Marathons involve lots of suffering. Sarah Ferris knows this. When she ran her first one last year, the pain in her legs toward the end of the 26.2-mile race was excruciating.
But there’s the physical pain of a marathon, and then there’s the emotional pain of losing a house or a business or a loved one. There’s just no comparison.
That perspective prompted Ferris, a Concord homemaker, to give up on her childhood dream of running the New York City Marathon. The race – scheduled for Sunday – is one of the world’s largest participatory sporting events, a massive undertaking that has ignited a firestorm of criticism by moving forward after the devastation caused by Hurricane Sandy.
Ferris is among hundreds of North Carolina runners – and nearly 50,000 others from around the world – who have spent the past few months training, only to find themselves scrambling to adjust travel plans, stressing out over uncertainty about the city’s readiness so soon after such a disaster, and in some cases pondering a larger question: Is it even appropriate to run the race this year?
“I don’t have anything against the people putting on the race. I don’t have anything against anybody running the race. Whatever they want to do is their own business,” said Ferris, 34, who grew up in Rumson, N.J., a seaside town 50 miles from Manhattan that was hammered by the storm. “I just feel like … if it takes 8,000 volunteers to put on, why can’t we have the 8,000 volunteers do something else right now that New York really does need?”
“I’m just not into it. My head’s not there.”
At least 37 New York City residents were killed by the storm. More than 600,000 in the metropolitan area were still without power Thursday. Thousands were without water. The estimated damage is in the billions.
Since organizers announced plans to go on with the show Wednesday, they have been showered with a chorus of boos. Politicians including Staten Island borough president James Molinaro blasted the decision as “crazy, asinine”; an opinion piece on the New York Times’ website Thursday mocked Mayor Michael Bloomberg’s support of the race.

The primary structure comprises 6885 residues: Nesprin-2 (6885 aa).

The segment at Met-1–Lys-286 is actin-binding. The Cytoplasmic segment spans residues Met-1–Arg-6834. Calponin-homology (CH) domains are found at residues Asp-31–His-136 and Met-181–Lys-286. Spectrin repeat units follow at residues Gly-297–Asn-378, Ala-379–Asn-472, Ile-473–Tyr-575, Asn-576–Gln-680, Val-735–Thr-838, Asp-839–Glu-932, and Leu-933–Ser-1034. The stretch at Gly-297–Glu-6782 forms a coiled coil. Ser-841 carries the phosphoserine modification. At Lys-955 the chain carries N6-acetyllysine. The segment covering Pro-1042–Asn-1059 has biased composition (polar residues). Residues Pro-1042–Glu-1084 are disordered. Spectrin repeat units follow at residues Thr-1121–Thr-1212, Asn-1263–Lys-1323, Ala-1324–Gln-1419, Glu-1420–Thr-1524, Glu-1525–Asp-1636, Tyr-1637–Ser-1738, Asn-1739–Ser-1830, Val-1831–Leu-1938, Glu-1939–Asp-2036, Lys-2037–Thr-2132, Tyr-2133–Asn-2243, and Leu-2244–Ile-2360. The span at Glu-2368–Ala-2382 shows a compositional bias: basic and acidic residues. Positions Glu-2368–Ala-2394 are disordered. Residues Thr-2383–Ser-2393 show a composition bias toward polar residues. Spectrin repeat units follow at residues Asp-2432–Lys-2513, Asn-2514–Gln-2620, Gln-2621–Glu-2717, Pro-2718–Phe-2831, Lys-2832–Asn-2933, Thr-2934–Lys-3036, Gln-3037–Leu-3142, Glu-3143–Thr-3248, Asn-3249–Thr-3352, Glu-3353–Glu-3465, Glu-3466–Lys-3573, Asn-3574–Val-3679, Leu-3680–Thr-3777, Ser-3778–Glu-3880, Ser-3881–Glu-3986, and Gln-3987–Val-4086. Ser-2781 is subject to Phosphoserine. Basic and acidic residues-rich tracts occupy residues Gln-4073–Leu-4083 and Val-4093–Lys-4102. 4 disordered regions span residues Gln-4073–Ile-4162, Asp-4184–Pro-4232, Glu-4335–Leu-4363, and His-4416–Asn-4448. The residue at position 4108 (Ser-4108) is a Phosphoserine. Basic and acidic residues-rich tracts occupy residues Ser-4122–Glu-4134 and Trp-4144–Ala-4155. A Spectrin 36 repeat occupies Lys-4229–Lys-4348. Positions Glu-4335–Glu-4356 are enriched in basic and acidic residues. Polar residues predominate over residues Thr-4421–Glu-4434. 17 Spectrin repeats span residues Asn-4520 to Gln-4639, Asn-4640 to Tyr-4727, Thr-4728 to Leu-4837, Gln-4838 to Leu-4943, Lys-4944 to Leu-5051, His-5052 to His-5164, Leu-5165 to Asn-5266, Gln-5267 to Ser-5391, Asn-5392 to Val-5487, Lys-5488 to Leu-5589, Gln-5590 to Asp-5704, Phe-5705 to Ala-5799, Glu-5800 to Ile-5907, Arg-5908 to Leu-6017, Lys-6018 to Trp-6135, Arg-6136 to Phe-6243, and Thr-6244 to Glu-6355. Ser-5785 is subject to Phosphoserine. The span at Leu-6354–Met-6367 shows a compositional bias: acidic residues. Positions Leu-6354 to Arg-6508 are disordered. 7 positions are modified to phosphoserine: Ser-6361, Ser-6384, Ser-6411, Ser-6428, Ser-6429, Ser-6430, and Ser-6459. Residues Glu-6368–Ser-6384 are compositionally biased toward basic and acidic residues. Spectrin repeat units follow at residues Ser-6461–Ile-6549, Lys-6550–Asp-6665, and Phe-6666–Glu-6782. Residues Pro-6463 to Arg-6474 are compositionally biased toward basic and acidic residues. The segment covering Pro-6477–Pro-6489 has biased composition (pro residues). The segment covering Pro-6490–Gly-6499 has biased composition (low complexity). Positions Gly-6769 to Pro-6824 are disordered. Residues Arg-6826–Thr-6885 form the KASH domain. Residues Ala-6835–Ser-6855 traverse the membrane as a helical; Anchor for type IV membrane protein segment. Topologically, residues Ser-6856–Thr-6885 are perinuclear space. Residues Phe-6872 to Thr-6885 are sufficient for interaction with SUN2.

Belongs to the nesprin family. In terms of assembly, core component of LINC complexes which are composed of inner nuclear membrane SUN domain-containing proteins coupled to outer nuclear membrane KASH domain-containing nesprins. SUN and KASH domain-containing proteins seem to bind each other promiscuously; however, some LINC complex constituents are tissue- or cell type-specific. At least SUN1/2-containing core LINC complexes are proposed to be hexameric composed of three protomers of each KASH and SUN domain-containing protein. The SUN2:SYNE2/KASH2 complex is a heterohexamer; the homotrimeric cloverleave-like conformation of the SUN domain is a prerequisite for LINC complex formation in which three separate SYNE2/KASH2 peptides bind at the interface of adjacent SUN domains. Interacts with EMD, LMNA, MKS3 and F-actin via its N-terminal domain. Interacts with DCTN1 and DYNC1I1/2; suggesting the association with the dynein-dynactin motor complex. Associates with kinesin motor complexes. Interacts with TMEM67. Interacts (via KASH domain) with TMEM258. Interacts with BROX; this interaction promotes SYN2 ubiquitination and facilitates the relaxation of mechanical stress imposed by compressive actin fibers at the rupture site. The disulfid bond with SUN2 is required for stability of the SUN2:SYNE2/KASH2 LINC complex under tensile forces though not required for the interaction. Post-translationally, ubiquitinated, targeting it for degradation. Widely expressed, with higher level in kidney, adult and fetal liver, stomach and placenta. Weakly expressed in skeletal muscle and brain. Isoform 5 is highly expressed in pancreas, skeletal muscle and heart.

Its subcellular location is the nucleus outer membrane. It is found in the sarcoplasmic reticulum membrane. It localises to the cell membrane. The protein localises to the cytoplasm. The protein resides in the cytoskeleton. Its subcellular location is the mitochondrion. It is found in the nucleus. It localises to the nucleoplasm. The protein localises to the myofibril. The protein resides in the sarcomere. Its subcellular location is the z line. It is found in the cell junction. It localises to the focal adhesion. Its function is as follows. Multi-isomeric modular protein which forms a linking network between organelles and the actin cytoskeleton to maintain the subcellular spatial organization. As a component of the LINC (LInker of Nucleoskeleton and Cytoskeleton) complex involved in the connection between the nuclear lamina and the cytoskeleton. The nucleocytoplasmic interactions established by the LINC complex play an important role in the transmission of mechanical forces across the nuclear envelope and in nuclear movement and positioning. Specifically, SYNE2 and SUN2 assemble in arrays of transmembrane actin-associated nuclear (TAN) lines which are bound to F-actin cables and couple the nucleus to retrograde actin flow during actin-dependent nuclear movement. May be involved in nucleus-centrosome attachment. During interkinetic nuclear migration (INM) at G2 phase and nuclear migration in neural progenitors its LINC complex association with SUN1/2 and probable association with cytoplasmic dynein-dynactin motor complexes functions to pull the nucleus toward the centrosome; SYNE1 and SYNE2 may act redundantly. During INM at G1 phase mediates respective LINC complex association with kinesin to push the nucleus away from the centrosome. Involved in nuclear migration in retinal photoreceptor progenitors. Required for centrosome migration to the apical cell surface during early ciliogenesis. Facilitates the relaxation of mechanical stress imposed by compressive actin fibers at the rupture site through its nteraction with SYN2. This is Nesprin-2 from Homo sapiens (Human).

Emily Hansen, 33, of Charlotte, was among the dissenters – on Wednesday she canceled her plans to run the marathon.
“I think it just is maybe sending the wrong message, or it’s gonna rub somebody the wrong way,” said Hansen, a research assistant at Centacs. “I didn’t want to be a part of ‘that.’ Like, ‘Oh, you guys are suffering? Well, I’m gonna come run a marathon.’ ”
Marathon as a symbol
In any other year, calling off the New York City Marathon – a fall staple since 1970 – would make about as much sense as letting the Knicks move to Poughkeepsie. The competition was expected to host runners from all 50 states and 135 countries, and generates nearly $350 million for the city’s economy, according to Bloomberg.
The event also has been a symbol of hope and normalcy in trying times, as in 2001, when the race was held two months after the 9/11 attacks.
“There’s an awful lot of small businesses that depend on these people,” Bloomberg said at a news briefing. “It’s a great event for New York, and I think for those who were lost, you’ve got to believe they would want us to have an economy and have a city go on for those that they left behind.”
Charlotte-area runners who do make the trip may have their endurance tested before they even get to the starting line on Staten Island.
The three major airports – Kennedy International, La Guardia and Newark Liberty – were struggling to get back up to speed Thursday. Flooded tunnels may keep portions of the subway network closed for days. The Staten Island Ferry, which usually gets 20,000-25,000 runners to the start, is not an option.
“I don’t know, I don’t know. I’m kind of taking it one thing at a time,” said Charlotte attorney Marc Gustafson, 38, a two-time marathoner. He is scheduled to fly out of Charlotte at 6:30 p.m. Friday. “If the flight gets canceled or moved, then I’ll go to Plan B. If the hotel doesn’t have power (he is booked at the Millennium Hilton in ravaged lower Manhattan), then I’ll go to Plan C. …
“I think (if) it taxes infrastructure and transportation, then it’s a bad idea. But if it can go on and not affect other resources, then I don’t necessarily see a problem with it.”
Runners who can’t get there or who choose not to participate will automatically be extended an invitation to next year’s race, which is a big deal since it’s traditionally difficult to land a spot. However, they will not be issued refunds, and if they take the guaranteed entry in 2013, they’ll have to pay the $250 entry fee.
(New York Road Runners President Mary Wittenberg expects the field will be smaller than the 47,500 who ran last year because some entrants can’t make it, but said organizers hadn’t received more cancellations than normal.)
“I’m gonna go either way,” said Cindy Wallace, a Charlotte-Mecklenburg police officer who plans to run the marathon for the second time in four years. “I’ve paid for the flight. I’m not gonna turn around and just not go. … If the city needs help, I’m willing to put in a helping hand.”
The Associated Press contributed.